Tuesday, October 31, 2006

focus

Off and on I struggle with focus to the point that I realize it is an issue I must deal with. I think here of focus as in faith, and what my mind is fixed on. And then from that, my heart, and all I am, as much as possible, by the Spirit and the Word in the Community of Jesus.

I am reminded of what I heard Richard Wurmbrand say years ago. Something like: "You will regret bitterly the weaknesses you have, that you encounter in your ministry." (a paraphrase, keeping the thought I remember). I often am going along fine. But before preaching or when doing a "ministry" activity, I am sorely tempted to focus on something that is a fear to me. That in reality is probably a lie, in and of itself. But in so doing, I find myself losing my focus on the Lord and lose out on the simplicity of the walk with him.

This is like Peter on the water. First he comes (evidently, especially knowing him from the gospels) unhesitatingly at Jesus' bidding, toward Jesus on the water! But then he is tempted to consider "reality". In so doing he loses his focus of faith. No longer is he looking at Jesus, but instead at the waves, whipped up by the wind on the water. Peter is sinking! Of course, in answer to his cry the Lord's hand is there to save him.

I remember in the past going up on a rope's course. It was very high (can't remember just how high, maybe 30 feet), especially for me, as I have a fear of heights. Just to get to the top for me was good. But being there, I was terrified. In fear I couldn't even go through the first rope without falling (of course one is kept safe and simply ends up hanging). And when I got to the other end, all I wanted to do was immediately climb down, which I did.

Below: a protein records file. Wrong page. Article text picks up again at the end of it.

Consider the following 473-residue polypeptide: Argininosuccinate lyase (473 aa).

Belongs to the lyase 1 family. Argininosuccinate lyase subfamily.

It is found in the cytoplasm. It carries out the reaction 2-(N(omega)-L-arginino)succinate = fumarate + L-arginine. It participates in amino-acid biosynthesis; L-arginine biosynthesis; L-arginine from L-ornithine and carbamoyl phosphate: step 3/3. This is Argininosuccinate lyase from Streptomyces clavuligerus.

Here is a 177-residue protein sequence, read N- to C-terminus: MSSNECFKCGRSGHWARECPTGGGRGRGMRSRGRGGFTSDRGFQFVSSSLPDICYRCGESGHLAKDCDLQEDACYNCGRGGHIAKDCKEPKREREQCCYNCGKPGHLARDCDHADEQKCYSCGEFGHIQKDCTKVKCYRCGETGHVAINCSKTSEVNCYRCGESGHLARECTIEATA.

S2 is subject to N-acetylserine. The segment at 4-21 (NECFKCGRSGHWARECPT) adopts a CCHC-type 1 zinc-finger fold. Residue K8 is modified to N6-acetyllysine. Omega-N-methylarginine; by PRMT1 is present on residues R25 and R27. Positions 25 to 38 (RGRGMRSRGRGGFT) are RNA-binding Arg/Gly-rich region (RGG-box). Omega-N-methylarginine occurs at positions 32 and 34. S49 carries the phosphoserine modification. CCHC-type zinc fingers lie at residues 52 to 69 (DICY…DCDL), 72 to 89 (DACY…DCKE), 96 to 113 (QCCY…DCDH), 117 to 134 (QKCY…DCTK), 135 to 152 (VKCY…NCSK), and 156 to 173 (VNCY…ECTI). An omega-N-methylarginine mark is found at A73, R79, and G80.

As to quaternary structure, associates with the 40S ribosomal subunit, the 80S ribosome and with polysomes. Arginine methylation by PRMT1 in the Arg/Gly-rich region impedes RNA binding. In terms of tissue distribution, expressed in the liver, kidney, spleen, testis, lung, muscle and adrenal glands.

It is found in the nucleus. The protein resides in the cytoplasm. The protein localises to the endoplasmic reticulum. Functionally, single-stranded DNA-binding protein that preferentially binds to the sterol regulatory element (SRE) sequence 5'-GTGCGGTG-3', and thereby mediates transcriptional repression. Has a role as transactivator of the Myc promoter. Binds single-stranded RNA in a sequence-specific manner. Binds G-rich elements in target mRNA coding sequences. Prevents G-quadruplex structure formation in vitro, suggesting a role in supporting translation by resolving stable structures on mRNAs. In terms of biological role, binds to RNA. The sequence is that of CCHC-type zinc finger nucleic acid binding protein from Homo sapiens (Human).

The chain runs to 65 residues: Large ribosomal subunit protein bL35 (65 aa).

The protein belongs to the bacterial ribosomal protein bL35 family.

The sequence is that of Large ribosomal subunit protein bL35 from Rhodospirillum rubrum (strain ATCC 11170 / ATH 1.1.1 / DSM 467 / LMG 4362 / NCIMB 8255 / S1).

The next year I determined to do better. I was not going to look down, as I had my first time. I expressed my determination to do well, and not to be afraid this time, at which someone laughed (understandably so, given my other time on it).

I climbed to the top. Never once looked down. Did the entire ropes course. And never once fell! Though some of it was tricky. In all of that, I never lost focus. If I had slipped, that would have been a test of whether or not I would keep focus on what I had to do next. Though certainly exhilerating, and intense, I had avoided the paralyzing fear that comes with the loss of proper focus.

And so it is in our life in God. When danger comes our way, and seems to be in our face, we need to keep the faith. Fixing our eyes, as the writer of Hebrews tells us, on Jesus. Both in the personal-relational way. And in the way of the disciple, learning from our Mentor. From his life as recorded for us in the gospels. And from the Spirit teaching us. And all of this both in our aloneness, and especially in the community of Jesus.